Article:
When I recently saw The Town in New Jersey, fellow moviegoers shouted back at the screen as if they were watching a football game or at a contentious Thanksgiving dinner. To be honest, I expected it -- in the battle between the well-mannered and the manner-less, the talkers win every time.
But one distraction surprised me: A headphones-wearing 50-ish man to my left who kept his Blackberry lit throughout, texted or tweeted every few minutes, and even allowed an audible ping! every time a new message came through (about six times, by my irritated count). At one point, we all heard a full brrrrring! To him, a movie theater is as good a place as any to conduct business.
It makes me want to watch Die Hard 2 in that guy's cubicle, and see how much work he gets done.
But he's not alone. When it comes to movie theater etiquette, texting is the new "talking", and just as rude. The mere backlight of a smart phone is as distracting as a constant sneeze, an usher's flashlight, or someone getting up and out. A friend of mine described a recent experience watching Let Me In during which smart phones were illuminated like lighters during a rock concert power ballad. And nobody -- nobody -- tweets or checks his email just once.
What's wrong with people who need to tweet or check emails in the middle of a movie? Why do they need to punctuate a full cinematic experience with their own banal ones? I'm not even the first Huffington Post blogger to ask. Charitably, I'd guess they suffer from OCD (obsessive-compulsive disregard).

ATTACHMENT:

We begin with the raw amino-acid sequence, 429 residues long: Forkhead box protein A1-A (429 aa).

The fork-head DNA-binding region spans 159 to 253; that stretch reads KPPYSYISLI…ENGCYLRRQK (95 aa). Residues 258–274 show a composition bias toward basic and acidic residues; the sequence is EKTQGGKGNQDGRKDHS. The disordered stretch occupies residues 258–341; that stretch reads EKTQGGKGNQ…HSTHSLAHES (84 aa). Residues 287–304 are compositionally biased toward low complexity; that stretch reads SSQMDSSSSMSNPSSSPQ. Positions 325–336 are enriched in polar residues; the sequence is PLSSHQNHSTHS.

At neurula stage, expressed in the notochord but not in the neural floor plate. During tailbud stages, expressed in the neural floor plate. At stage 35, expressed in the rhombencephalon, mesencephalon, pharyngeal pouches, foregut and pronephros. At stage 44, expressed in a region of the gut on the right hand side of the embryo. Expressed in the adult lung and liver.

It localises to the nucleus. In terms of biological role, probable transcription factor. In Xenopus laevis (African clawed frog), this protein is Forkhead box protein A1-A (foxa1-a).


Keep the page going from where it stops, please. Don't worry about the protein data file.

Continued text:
I'm reminded of two teenage girls who sat behind me during an evening movie a number of years ago in Los Angeles; they were chattering away like we were at a school lunch table. I loudly shushed them
"Mind your own business!" one of them spit back, followed by the kind of profanity that would make my mother blush.
I eventually changed my seat, but what I wanted to say was, "Minding my own business is exactly what I was trying to do!"
It's what we all try to do in a theater -- enjoy a movie in peace, not have our attention be held captive to someone's ridiculous rudeness or obsession. Now, every time I go to a movie, I size up each audience member as a potential threat (like some of us do on airplanes), and plot my seating choice with the calculated effort of a chessmaster (behind talkers, in front of single patrons, far from teenagers, outside the seat-kicking distance of little kids).
But I can't sniff out the texters... not until it's too late. Where's that vampire kid when you really need her?
I created a Facebook Group called "Stop Talking During Movies" for people to share their stories, vent their anger, to show that there's more of us than there are of them. But I fear that even those who shut up during a movie think it's perfectly okay to text, check mail, take and send emails.
So, to those folks, in the clear-ringing words of Gordon Ramsay, SHUT IT DOWN! If you're not here to see a movie, then why are you here at all?
Joel Schwartzberg is a rabid horror movie fan, occasional shusher, and author of "The 40-Year-Old Version"
Follow Joel Schwartzberg on Twitter: www.twitter.com/joeljest